By Cathy Miller

Back Door

I remember one of my grandmother’s favorite sayings was, “When you can’t come in the front door, don’t be afraid to go in by the back door.” This saying perfectly captured this amazing woman’s outlook on life - that we should never give up, and need to be creative to find solutions to the “curve balls” life can throw our way.

Little did I know that this advice would someday apply to the complex world of retirement planning. For those of you who have heard of “back door Roth IRA contributions,” the connection may be getting a little clearer.

First, you might want a refresher on how a Roth IRA differs from a traditional (deductible) IRA. Traditional IRA contributions are tax deductible on both state and federal tax returns for the year you make the contribution, while withdrawals in retirement are taxed at ordinary income tax rates. Roth IRA’s provide no tax break for contributions, but earnings and withdrawals are generally tax-free. So, with traditional IRA’s, you avoid taxes when you put the money in. With Roth IRA’s, you avoid taxes when you take it out in retirement.  One factor you should consider when deciding between a traditional IRA or a Roth IRA is whether you expect your tax rate in retirement to be higher or lower than your current tax rate. In other words, is it more valuable to get a tax deduction now when you make your contribution, or avoid taxes when you withdraw money at retirement (especially since that should be a much larger amount at that time)?  

Another factor to consider is whether the law even allows you to make a contribution to one type of IRA or another. Contributions to traditional deductible IRA’s are only tax deductible if your income falls within a certain threshold (which varies based on the year and your filing status). Individuals with income over the limit can still contribute, but amounts are not deductible, so this type of IRA is called a non-deductible IRA. A similar income phase-out exists for those wanting to contribute to Roth IRAs; once income reaches a certain limit, the opportunity is no longer available.

The Back Door

This is where my grandmother’s advice to try the back door comes into play. This “backdoor” is made possible by the Tax Increase Prevention and Reconciliation Act of 2010, and allows individuals who normally make too much money to contribute to a Roth IRA, to put money into a Roth indirectly. 

Although the 2010 tax act retained income limits on Roth IRA contributions, it eliminated the income limits on Roth IRA conversions. As a result, anyone who earns too much to contribute to a Roth IRA (and to make tax-deductible contributions to a traditional IRA) can now fund a Roth by making a nondeductible contribution to a traditional IRA and then converting that amount to a Roth—in some cases, tax-free. 

Known as a “backdoor Roth IRA contribution,” this strategy can be highly effective for creating tax-free income in retirement, but can be a bit complicated. So, it is important to understand the rules and who it is likely to benefit.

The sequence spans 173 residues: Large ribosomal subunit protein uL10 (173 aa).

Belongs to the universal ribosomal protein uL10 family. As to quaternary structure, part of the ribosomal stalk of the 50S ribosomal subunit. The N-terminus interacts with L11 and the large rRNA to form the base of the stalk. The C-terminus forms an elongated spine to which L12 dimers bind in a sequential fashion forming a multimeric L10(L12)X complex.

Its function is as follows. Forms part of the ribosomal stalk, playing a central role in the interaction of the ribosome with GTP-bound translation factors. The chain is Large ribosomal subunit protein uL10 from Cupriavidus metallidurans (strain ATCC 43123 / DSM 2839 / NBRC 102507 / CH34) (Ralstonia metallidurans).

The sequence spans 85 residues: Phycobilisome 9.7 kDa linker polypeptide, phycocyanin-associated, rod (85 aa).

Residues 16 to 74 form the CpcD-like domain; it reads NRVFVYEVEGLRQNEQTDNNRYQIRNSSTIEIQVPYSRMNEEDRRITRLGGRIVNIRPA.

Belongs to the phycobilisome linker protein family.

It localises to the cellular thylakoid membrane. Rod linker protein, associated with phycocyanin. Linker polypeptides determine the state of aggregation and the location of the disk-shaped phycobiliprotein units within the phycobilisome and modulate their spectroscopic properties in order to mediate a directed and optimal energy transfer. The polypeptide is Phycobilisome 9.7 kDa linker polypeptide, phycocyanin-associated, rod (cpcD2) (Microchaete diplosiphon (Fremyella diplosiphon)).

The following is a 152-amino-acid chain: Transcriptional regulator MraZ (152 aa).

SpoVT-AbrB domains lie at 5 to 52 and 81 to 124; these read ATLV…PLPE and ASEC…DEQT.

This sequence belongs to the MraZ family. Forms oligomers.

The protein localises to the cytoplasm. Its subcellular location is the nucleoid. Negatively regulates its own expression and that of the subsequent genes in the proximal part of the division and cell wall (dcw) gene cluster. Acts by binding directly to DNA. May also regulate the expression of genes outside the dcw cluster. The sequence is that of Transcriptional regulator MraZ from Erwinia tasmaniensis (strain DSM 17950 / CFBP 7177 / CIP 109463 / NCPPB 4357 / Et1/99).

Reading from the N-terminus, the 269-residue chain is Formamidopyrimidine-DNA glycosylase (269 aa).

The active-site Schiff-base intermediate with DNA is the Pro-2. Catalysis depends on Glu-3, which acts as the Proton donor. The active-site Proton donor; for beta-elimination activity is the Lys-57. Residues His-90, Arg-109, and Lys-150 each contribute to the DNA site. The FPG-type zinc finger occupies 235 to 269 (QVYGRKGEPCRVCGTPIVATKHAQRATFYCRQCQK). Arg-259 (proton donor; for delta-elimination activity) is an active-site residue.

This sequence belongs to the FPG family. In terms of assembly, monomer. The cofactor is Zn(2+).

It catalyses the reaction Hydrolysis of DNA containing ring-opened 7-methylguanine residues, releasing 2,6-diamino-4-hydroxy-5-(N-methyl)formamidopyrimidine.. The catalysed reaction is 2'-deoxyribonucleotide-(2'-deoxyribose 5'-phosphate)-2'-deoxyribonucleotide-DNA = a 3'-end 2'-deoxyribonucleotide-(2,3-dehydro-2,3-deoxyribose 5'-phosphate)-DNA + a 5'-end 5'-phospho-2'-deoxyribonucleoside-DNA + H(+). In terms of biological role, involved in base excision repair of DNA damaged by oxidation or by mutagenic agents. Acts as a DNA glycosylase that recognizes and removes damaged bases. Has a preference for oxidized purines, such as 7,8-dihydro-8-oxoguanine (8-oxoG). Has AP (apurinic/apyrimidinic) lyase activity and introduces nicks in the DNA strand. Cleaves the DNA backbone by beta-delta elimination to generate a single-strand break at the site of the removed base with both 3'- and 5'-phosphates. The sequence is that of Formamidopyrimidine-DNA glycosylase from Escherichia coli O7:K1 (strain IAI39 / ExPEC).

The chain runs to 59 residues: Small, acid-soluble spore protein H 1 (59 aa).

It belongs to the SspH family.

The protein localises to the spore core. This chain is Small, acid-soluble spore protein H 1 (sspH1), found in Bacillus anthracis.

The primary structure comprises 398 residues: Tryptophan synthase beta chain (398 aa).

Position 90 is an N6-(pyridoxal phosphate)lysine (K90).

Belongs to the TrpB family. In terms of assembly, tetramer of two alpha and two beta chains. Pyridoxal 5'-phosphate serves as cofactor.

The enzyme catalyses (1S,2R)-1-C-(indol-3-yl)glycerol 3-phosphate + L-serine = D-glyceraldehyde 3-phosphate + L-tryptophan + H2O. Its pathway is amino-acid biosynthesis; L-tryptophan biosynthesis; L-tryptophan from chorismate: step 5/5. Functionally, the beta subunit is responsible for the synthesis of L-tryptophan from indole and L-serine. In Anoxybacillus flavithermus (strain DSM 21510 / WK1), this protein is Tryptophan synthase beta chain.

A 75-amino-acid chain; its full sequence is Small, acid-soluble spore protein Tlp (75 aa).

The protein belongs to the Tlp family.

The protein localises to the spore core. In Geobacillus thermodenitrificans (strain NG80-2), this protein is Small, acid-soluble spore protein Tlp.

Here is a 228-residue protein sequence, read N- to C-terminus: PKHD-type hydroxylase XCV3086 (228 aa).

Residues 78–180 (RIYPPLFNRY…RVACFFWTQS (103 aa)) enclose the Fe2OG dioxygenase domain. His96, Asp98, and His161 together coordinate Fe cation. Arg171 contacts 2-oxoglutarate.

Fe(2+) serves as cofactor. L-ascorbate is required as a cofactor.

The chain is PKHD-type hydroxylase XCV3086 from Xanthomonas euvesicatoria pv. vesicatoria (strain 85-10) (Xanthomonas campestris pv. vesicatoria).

Why Bother?

There are many benefits to accumulating retirement assets in a Roth IRA, including: 

  • Tax-free growth 
  • Freedom from required minimum distributions, so assets can grow tax-advantaged for a longer period of time 
  • The ability to put more money away for retirement.

Take a married couple in their 40s who file jointly. Both employed, they have maxed out their 401(k) contributions, but neither of them contributes to a deductible IRA contribution or Roth because their income puts them over the applicable limits. Because their retirement goals are aggressive, they need to find a way to catch up on their savings. What can they do? 

They can each make a $5,500 nondeductible IRA contribution and immediately convert it, tax-free, to a Roth IRA. Hypothetically, if each of them contributes $5,500 annually with this backdoor strategy, with a conservative rate of return of 5 percent*, over 20 years they each could potentially accumulate $190,956. And that money will never be subject to federal or state income tax.

Even though this strategy can, in some ways, benefit almost anyone, your individual circumstances need to be carefully considered. It is especially important to proceed carefully if you have other existing IRA’s, one or more of which have a mix of after-tax and pre-tax dollars. For that reason, we encourage you to reach out to your Atlanta Financial advisor as well as your tax preparer to see if “going in the back door” seems like the right approach for you.  

Catherine Miller is the Principal at Atlanta Financial Associates, Inc. located at 5901-B Peachtree Dunwoody Road, Suite 275, Atlanta GA, 30328, ph# (770) 261-5382. Catherine offers securities through Commonwealth Financial Network®, Member FINRA/SIPC, a Registered Investment Adviser. Advisory services offered by Atlanta Financial Associates Inc. are separate and unrelated to Commonwealth. Fixed insurance products and services offered through Atlanta Financial Associates, Inc. or CES Insurance Agency.

*This is a hypothetical example and is for illustrative purposes only. No specific investments were used in this example. Actual results will vary. Past performance does not guarantee future results.

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